- Crossing, a new American opera, music and libretto by Matthew Aucoin. Directed by Diane Paulus.
- All the Way, by Robert Schenkkan. Directed by Bill Rauch and featuring Bryan Cranston.
- The Heart of Robin Hood, by David Farr. Directed by Gisli Örn Gardarsson.
- Witness Uganda, by Matt Gould and Griffin Matthews. Directed by Diane Paulus.
- The Shape She Makes, conceived and choreographed by Susan Misner. Conceived, written and directed by Jonathan Bernstein.
- The Tempest, by William Shakespeare. Adapted and directed by Aaron Posner and Teller. Magic by Teller and music by Tom Waits.
- Marie Antoinette, by David Adjmi. Directed by Rebecca Taichman.
- The Lily's Revenge, written and conceived by Taylor Mac. Directed by Shira Milikowsky.
- Pippin, directed by Diane Paulus. Book by Roger O. Hirson. Music and lyrics by Stephen Schwartz.
- The Glass Menagerie, by Tennessee Williams. Directed by John Tiffany and featuring Cherry Jones, Celia Keenan-Bolger and Zachary Quinto.
- Beowulf: A Thousand Years of Baggage, by Banana Bag & Bodice. Text by Jason Craig, music by Dave Malloy. Directed by Rod Hipskind and Mallory Catlett.
- Pirates of Penzance, by Gilbert and Sullivan. Directed by Sean Graney and featuring the Hypocrites.
- The Gershwins' Porgy and Bess, directed by Diane Paulus and featuring Audra McDonald, Norm Lewis, and David Alan Grier.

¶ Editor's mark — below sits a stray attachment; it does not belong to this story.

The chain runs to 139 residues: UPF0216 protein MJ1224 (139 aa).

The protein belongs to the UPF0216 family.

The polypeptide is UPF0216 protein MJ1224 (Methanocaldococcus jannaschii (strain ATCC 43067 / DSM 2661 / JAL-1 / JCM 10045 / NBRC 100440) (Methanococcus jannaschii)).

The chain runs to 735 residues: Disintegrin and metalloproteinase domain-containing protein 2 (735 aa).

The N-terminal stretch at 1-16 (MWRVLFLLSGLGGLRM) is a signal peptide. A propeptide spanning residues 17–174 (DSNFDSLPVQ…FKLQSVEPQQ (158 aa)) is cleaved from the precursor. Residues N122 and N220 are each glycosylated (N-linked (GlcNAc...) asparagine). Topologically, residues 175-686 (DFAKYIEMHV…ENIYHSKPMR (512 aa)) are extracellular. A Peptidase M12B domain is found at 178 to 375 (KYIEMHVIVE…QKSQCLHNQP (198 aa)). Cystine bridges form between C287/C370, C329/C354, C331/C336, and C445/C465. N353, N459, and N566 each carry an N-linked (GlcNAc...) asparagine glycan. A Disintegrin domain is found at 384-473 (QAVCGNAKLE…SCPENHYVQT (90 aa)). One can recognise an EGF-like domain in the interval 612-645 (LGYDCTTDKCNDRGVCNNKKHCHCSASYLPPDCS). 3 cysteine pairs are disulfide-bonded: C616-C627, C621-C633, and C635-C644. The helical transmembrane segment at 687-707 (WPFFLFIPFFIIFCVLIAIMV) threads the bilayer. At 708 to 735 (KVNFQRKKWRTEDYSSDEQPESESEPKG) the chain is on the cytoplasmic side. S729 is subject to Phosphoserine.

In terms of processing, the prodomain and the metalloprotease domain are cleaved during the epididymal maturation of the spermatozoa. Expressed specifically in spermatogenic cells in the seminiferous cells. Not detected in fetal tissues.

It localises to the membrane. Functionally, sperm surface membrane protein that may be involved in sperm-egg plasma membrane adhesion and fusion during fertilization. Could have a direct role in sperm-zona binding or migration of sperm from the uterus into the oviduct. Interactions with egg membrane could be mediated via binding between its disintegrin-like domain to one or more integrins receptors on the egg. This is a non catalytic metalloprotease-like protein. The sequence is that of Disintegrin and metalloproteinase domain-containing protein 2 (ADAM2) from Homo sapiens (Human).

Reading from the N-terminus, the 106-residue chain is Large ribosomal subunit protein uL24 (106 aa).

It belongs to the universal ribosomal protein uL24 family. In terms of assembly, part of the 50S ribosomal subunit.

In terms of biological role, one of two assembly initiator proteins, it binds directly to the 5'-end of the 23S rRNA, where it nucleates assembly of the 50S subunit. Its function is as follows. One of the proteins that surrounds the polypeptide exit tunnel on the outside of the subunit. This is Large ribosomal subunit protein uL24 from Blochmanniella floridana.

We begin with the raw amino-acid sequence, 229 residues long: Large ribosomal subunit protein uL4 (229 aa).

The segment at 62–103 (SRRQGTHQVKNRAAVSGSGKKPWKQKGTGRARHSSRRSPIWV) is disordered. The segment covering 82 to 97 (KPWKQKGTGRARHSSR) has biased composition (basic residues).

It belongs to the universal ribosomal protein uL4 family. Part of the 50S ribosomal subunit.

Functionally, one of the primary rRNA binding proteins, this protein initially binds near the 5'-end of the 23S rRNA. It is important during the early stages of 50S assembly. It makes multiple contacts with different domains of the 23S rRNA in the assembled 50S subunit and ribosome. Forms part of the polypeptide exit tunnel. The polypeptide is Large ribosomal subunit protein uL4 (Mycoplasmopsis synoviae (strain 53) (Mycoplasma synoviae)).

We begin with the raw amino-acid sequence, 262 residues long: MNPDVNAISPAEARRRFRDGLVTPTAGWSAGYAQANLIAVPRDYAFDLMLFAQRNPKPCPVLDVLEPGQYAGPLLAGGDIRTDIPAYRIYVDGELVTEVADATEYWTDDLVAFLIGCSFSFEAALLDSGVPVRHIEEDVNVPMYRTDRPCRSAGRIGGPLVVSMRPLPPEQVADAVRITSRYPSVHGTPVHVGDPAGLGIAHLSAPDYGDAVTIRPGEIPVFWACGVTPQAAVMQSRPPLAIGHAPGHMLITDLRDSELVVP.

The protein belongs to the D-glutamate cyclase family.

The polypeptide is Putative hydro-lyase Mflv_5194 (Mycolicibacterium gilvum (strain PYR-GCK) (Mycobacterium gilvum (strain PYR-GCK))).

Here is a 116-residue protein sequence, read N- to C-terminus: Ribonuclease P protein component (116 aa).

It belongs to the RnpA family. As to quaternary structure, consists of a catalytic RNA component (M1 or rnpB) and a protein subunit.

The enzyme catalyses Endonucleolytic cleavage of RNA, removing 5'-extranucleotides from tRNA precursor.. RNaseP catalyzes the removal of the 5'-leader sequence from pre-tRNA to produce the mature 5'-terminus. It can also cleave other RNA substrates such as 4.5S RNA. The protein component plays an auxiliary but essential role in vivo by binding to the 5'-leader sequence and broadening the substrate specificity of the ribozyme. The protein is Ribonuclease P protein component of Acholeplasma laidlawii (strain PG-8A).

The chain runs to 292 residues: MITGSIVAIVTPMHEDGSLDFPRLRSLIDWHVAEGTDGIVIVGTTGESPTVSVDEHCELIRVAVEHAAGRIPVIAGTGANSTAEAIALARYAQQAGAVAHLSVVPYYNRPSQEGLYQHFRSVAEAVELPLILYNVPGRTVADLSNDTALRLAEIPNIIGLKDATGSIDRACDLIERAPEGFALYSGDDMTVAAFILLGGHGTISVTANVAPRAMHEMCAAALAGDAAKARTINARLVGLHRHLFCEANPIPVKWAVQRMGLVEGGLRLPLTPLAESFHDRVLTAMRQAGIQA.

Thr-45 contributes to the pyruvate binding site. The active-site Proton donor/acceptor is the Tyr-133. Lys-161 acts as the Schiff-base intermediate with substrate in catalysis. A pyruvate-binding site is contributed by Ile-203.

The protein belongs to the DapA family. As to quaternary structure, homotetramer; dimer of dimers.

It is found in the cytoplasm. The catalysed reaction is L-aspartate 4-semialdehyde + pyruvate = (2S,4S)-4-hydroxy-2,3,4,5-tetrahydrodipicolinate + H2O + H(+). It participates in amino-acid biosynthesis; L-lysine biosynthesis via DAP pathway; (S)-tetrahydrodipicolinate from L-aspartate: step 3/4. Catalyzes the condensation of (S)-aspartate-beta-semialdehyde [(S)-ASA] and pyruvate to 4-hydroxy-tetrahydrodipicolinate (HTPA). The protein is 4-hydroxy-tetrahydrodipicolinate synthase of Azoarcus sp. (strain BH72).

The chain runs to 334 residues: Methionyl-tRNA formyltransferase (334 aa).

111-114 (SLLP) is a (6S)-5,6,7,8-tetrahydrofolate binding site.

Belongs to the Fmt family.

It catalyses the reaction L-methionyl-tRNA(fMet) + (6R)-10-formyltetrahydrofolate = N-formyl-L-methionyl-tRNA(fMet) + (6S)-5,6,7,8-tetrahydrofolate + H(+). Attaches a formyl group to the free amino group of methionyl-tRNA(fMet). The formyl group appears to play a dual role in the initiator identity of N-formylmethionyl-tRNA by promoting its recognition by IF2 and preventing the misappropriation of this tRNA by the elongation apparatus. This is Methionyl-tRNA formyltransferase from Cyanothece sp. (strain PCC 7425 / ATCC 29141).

- Three Pianos, by Rick Burkhardt, Alec Duffy and Dave Malloy. Directed by Rachel Chavkin.
- The Snow Queen. Adapted by Tyler Monroe. Directed by Allegra Libonati. Puppets by Michael Kane.
- As You Like It, by William Shakespeare. Directed by David Hammond, featuring members of the A.R.T./MXAT Institute for Advanced Theater Training
- Wild Swans, by Jung Chang & adapted by Alexandra Wood. Directed by Sacha Wares.
- Futurity: A Musical by The Lisps. Music and lyrics by César Alvarez with the Lisps. Book by Molly Rice and César Alvarez. Directed by Sarah Benson.
- Woody Sez. Devised by David M. Lutken with Nick Corley. Words and Music by Woody Guthrie.
- Cabaret, directed by Steven Bogart, featuring Amanda Palmer as the emcee. Opened August 31, 2010 at Club Oberon
- Alice vs. Wonderland, remixed by Brendan Shea, directed by János Szász
- The Blue Flower, by Jim and Ruth Bauer, directed by Will Pomerantz